IN=IV-dλ/dTL·dID/dλ·δTL+dλ/dTF·dID/dλ·δTF

A constant value is added to the computed current which in any event is not greater than the current difference which leads to the next transmission maximum of the Fabry-Perot interferometer 4, for example, a current which is greater by 0.3 mA than the computed current IN. When the control circuit is now switched on with this current value, it controls automatically to the correct transmission maximum, that is the flank of the correct transmission maximum of the Fabry-Perot interferometer 4 lying at higher current, and there locks in since the fault occurring with switch-on has the correct sign.

In this way, the predetermined transmission maximum of the Fabry-Perot interferometer 4 is reliably found.

If now δTF≠0, that is when the wavelength of the predetermined transmission maximum of the Fabry-Perot interferometer 4 has become somewhat displaced because of the thermal linear expansion of the spacer 4a, then the wavelength emitted by the laser diode 2 does not correspond exactly to the wavelength with which the distance measuring interferometer of FIG. 3 is intended to operate. The error caused hereby in the distance measurements is corrected in that a correction is applied to all distance measurement values measured by the interferometer of FIG. 3 which have likewise been computed by the computer 13. This correction is performed by multiplying the distance measurement values by the coefficient dλ/dTF and the measured temperature deviation by δTF.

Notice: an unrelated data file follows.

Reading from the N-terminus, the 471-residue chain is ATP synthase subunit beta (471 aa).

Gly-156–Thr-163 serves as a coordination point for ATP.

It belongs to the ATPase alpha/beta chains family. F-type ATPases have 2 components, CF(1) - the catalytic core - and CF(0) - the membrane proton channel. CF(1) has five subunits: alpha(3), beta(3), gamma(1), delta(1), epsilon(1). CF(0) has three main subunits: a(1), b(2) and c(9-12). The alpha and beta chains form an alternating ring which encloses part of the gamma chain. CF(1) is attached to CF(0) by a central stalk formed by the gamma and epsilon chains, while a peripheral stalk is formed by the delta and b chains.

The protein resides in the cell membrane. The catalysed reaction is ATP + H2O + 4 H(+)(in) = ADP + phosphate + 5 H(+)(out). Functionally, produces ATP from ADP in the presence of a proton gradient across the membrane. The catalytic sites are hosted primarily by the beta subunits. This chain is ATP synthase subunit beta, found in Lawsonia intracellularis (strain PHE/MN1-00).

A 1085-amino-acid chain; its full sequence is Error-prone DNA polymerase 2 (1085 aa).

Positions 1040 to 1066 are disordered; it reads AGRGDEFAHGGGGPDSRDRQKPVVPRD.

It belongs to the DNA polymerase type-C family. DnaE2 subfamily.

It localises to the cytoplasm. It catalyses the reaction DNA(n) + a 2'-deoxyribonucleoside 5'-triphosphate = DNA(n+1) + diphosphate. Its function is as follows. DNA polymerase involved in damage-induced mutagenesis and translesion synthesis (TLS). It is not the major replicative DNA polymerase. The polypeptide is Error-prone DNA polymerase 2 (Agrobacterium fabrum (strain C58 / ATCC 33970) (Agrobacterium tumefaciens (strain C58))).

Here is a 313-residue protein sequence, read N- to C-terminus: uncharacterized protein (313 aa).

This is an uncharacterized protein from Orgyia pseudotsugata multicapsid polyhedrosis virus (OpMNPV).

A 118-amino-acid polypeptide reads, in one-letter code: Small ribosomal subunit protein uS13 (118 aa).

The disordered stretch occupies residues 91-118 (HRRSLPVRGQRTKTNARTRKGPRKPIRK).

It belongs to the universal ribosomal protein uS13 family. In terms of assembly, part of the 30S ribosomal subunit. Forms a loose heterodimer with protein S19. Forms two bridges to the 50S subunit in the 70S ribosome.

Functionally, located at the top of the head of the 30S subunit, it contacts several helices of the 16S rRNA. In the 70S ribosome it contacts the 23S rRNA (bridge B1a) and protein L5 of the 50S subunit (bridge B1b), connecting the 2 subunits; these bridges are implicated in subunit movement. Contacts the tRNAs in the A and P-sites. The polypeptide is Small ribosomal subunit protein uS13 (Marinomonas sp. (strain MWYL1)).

With the measures described, a wavelength stability of the laser diode 2 is obtained of better than ±10-7 over several months.

In this embodiment, stabilization was performed on the flank of a transmission maximum of the Fabry-Perot interferometer 4 with the control circuit operating with the same signals, that is, the wavelength of the laser diode 2 does not have to be modulated.

It is however possible to undertake the stabilization to the central wavelength of a transmission maximum of the Fabry-Perot interferometer 4. This case is shown in FIG. 2.

In the embodiment of FIG. 2, the same components are provided with the same reference numerals as in FIG. 1 and are not described again. Changes with respect to the embodiment of FIG. 1 are concerned only with the area of the control circuit. Furthermore, the reference detector 8 and the second beam splitter 6 corresponding thereto in FIG. 1a can here be omitted.